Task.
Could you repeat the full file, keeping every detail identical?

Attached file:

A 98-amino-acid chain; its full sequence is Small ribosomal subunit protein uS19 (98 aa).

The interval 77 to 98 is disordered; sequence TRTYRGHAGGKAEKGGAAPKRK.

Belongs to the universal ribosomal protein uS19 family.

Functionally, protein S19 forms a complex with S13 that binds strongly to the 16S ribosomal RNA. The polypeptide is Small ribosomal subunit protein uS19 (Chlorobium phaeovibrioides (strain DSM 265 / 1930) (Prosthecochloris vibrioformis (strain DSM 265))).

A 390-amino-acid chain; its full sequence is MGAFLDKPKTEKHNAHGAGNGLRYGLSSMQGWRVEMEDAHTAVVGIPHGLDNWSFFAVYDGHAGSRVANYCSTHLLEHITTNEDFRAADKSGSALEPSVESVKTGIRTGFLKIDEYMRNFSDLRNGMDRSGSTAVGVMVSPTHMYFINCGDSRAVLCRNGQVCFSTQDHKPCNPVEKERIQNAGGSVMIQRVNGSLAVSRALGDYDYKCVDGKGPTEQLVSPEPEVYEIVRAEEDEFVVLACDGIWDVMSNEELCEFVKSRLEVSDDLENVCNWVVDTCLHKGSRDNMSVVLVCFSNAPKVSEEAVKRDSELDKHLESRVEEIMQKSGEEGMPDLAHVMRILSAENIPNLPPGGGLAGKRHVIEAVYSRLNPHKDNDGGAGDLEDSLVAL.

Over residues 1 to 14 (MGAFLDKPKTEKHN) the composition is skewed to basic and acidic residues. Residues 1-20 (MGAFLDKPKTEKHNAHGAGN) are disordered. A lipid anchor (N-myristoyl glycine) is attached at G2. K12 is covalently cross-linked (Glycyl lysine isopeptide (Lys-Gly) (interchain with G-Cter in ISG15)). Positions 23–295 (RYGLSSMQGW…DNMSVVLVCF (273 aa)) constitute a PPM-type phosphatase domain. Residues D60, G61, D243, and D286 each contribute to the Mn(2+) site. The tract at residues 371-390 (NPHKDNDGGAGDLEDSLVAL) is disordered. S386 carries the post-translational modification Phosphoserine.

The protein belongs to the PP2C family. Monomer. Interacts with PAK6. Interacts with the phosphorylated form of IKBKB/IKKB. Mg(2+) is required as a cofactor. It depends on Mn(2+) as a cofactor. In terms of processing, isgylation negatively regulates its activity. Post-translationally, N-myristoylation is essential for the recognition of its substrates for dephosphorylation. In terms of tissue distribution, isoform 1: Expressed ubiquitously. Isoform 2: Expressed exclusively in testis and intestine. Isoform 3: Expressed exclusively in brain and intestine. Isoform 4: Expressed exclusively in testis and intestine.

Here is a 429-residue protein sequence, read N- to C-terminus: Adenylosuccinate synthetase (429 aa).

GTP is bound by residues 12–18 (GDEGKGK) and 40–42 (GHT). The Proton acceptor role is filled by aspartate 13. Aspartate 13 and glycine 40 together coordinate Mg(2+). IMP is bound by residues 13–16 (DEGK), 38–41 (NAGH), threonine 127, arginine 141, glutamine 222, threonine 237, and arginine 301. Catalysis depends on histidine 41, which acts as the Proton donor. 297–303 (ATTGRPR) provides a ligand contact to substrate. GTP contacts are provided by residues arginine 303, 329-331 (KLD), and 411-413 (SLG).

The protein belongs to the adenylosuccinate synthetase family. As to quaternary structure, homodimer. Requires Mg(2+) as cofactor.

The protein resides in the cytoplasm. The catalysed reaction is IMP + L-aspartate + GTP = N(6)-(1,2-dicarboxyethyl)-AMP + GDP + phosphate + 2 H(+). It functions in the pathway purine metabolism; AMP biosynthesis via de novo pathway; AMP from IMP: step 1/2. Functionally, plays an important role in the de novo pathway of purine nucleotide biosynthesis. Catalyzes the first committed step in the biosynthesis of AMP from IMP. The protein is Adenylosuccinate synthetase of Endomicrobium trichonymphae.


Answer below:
A 98-amino-acid chain; its full sequence is Small ribosomal subunit protein uS19 (98 aa).

The interval 77 to 98 is disordered; sequence TRTYRGHAGGKAEKGGAAPKRK.

Belongs to the universal ribosomal protein uS19 family.

Functionally, protein S19 forms a complex with S13 that binds strongly to the 16S ribosomal RNA. The polypeptide is Small ribosomal subunit protein uS19 (Chlorobium phaeovibrioides (strain DSM 265 / 1930) (Prosthecochloris vibrioformis (strain DSM 265))).

A 390-amino-acid chain; its full sequence is MGAFLDKPKTEKHNAHGAGNGLRYGLSSMQGWRVEMEDAHTAVVGIPHGLDNWSFFAVYDGHAGSRVANYCSTHLLEHITTNEDFRAADKSGSALEPSVESVKTGIRTGFLKIDEYMRNFSDLRNGMDRSGSTAVGVMVSPTHMYFINCGDSRAVLCRNGQVCFSTQDHKPCNPVEKERIQNAGGSVMIQRVNGSLAVSRALGDYDYKCVDGKGPTEQLVSPEPEVYEIVRAEEDEFVVLACDGIWDVMSNEELCEFVKSRLEVSDDLENVCNWVVDTCLHKGSRDNMSVVLVCFSNAPKVSEEAVKRDSELDKHLESRVEEIMQKSGEEGMPDLAHVMRILSAENIPNLPPGGGLAGKRHVIEAVYSRLNPHKDNDGGAGDLEDSLVAL.

Over residues 1 to 14 (MGAFLDKPKTEKHN) the composition is skewed to basic and acidic residues. Residues 1-20 (MGAFLDKPKTEKHNAHGAGN) are disordered. A lipid anchor (N-myristoyl glycine) is attached at G2. K12 is covalently cross-linked (Glycyl lysine isopeptide (Lys-Gly) (interchain with G-Cter in ISG15)). Positions 23–295 (RYGLSSMQGW…DNMSVVLVCF (273 aa)) constitute a PPM-type phosphatase domain. Residues D60, G61, D243, and D286 each contribute to the Mn(2+) site. The tract at residues 371-390 (NPHKDNDGGAGDLEDSLVAL) is disordered. S386 carries the post-translational modification Phosphoserine.

The protein belongs to the PP2C family. Monomer. Interacts with PAK6. Interacts with the phosphorylated form of IKBKB/IKKB. Mg(2+) is required as a cofactor. It depends on Mn(2+) as a cofactor. In terms of processing, isgylation negatively regulates its activity. Post-translationally, N-myristoylation is essential for the recognition of its substrates for dephosphorylation. In terms of tissue distribution, isoform 1: Expressed ubiquitously. Isoform 2: Expressed exclusively in testis and intestine. Isoform 3: Expressed exclusively in brain and intestine. Isoform 4: Expressed exclusively in testis and intestine.

Here is a 429-residue protein sequence, read N- to C-terminus: Adenylosuccinate synthetase (429 aa).

GTP is bound by residues 12–18 (GDEGKGK) and 40–42 (GHT). The Proton acceptor role is filled by aspartate 13. Aspartate 13 and glycine 40 together coordinate Mg(2+). IMP is bound by residues 13–16 (DEGK), 38–41 (NAGH), threonine 127, arginine 141, glutamine 222, threonine 237, and arginine 301. Catalysis depends on histidine 41, which acts as the Proton donor. 297–303 (ATTGRPR) provides a ligand contact to substrate. GTP contacts are provided by residues arginine 303, 329-331 (KLD), and 411-413 (SLG).

The protein belongs to the adenylosuccinate synthetase family. As to quaternary structure, homodimer. Requires Mg(2+) as cofactor.

The protein resides in the cytoplasm. The catalysed reaction is IMP + L-aspartate + GTP = N(6)-(1,2-dicarboxyethyl)-AMP + GDP + phosphate + 2 H(+). It functions in the pathway purine metabolism; AMP biosynthesis via de novo pathway; AMP from IMP: step 1/2. Functionally, plays an important role in the de novo pathway of purine nucleotide biosynthesis. Catalyzes the first committed step in the biosynthesis of AMP from IMP. The protein is Adenylosuccinate synthetase of Endomicrobium trichonymphae.